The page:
The Competition Commission’s rand manipulation case has reached a decisive turning point this week as The Competition Appeals Court (CAC) dismissed a probe into four banks accused of engaging in rigged trades involving the rand/dollar pair. This, on the basis that it lacked jurisdiction to prosecute certain international banks and claims of insufficient evidence.
The four financial entities contesting the allegations were BNP Paribas, JP Morgan Chase Bank, HSBC Bank PCC, and Credit Suisse Securities.
This brings to a head an eight-year inquiry into the matter in which the Competition Commission launched an investigation into 28 banks – both South African and international – for alleged price fixing involving the rand.
Covering the period from 2007 to 2013, the commission asserted that multiple banks had engaged in manipulating bid prices, offers, and bid-offer spreads concerning spot trades involving rand currency pairs.
It claimed that traders from competing banks communicated requently and regularly while participating in transactions involving USD-ZAR currency pairs through online chat terminals. Consequently, purchasers of rands would pay prices artificially inflated, while sellers would execute sales at artificially reduced prices.
The commission claimed that the manipulation had repercussions on the exchange rate of the South African Rand. This, in turn, had wide-ranging effects on various facets of the South African economy, including imports and exports, foreign direct investment, public- and private debt, and the financial health of companies. South African workers would have ultimately carried the burden of the manipulation of the rand through retrenchments and lower salaries.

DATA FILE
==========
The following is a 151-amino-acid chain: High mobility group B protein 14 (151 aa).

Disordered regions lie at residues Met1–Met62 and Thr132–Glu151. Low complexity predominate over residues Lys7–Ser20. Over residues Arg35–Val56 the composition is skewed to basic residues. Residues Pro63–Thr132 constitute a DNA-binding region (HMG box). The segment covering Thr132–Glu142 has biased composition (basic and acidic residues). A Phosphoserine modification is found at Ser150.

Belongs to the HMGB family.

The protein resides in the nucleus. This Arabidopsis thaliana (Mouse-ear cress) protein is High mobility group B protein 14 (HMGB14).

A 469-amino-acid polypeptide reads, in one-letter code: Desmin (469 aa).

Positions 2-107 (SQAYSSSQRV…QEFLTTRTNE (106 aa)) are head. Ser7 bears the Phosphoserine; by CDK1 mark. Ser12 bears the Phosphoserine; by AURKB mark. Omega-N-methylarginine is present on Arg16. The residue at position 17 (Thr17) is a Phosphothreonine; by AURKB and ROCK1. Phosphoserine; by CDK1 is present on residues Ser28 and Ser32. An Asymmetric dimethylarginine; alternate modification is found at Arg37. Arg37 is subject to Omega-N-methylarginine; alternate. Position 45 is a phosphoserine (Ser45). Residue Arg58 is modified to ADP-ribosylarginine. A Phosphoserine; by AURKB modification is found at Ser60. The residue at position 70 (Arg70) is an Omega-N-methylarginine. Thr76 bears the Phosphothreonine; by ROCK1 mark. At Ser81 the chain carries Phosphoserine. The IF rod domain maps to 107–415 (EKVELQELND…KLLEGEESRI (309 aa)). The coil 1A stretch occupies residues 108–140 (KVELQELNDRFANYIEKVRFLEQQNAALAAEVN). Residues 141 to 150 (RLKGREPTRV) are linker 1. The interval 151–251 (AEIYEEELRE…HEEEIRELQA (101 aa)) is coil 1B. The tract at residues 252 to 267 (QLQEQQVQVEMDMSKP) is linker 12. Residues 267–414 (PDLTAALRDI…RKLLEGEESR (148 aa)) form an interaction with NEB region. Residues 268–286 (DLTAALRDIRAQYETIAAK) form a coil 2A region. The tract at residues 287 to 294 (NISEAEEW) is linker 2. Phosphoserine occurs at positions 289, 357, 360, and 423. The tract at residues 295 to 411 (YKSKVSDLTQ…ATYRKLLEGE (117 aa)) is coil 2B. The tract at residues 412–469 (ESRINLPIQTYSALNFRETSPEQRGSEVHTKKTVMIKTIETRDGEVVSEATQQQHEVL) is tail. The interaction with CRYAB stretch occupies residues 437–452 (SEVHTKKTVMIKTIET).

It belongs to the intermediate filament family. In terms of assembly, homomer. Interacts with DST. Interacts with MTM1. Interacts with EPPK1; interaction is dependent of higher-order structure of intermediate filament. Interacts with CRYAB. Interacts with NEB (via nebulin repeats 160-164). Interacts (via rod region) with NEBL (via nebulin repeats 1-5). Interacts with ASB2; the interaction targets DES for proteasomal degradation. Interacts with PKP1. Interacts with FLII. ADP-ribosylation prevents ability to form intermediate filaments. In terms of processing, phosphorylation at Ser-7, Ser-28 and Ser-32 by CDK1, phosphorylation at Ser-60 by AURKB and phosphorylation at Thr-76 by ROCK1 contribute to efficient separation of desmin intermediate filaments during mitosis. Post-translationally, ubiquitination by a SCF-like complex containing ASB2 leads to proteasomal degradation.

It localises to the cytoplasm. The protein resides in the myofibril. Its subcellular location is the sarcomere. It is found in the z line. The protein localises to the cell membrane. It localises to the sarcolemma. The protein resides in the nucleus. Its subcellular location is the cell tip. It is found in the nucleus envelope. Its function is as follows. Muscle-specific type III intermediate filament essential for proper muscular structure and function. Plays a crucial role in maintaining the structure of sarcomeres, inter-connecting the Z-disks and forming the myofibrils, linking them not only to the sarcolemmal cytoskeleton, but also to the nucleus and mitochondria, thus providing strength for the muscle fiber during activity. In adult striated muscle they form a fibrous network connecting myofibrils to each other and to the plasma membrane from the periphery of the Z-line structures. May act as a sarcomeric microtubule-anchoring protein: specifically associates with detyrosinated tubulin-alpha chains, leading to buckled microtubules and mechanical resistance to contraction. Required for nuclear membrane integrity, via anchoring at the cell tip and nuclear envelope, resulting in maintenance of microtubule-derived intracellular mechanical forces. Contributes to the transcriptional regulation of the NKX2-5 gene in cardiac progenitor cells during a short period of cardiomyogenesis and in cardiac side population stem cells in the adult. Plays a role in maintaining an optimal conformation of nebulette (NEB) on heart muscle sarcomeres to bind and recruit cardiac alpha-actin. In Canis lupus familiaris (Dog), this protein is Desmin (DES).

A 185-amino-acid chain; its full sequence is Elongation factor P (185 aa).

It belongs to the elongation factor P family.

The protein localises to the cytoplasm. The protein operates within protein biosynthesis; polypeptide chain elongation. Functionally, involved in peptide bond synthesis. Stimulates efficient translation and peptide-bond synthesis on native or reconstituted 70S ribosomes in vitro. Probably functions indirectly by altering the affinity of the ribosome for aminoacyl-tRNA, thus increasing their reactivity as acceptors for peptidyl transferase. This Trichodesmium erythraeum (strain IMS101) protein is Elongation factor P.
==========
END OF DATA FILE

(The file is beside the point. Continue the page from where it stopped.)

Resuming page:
Moreover, the commission estimated the manipulated foreign-exchange trades at R1tn, and claimed involvement by banks, including Standard Bank, Barclays Africa (now Absa), BNP Paribas South Africa, Investec Ltd, and Citigroup.
Manipulated forex trades unveiled
The CAC’s decision comes on the back of Standard Chartered’s admission of rand manipulation in November last year, which saw the British multinational lender break ranks and take responsibility for its involvement in the cartel.
At the time Standard Chartered expressed its commitment to co-operate with investigators and assist the Competition Commission in uncovering the depth of the malpractice.
Standard Chartered Bank agreed to pay South African authorities R43m for its part in the scandal.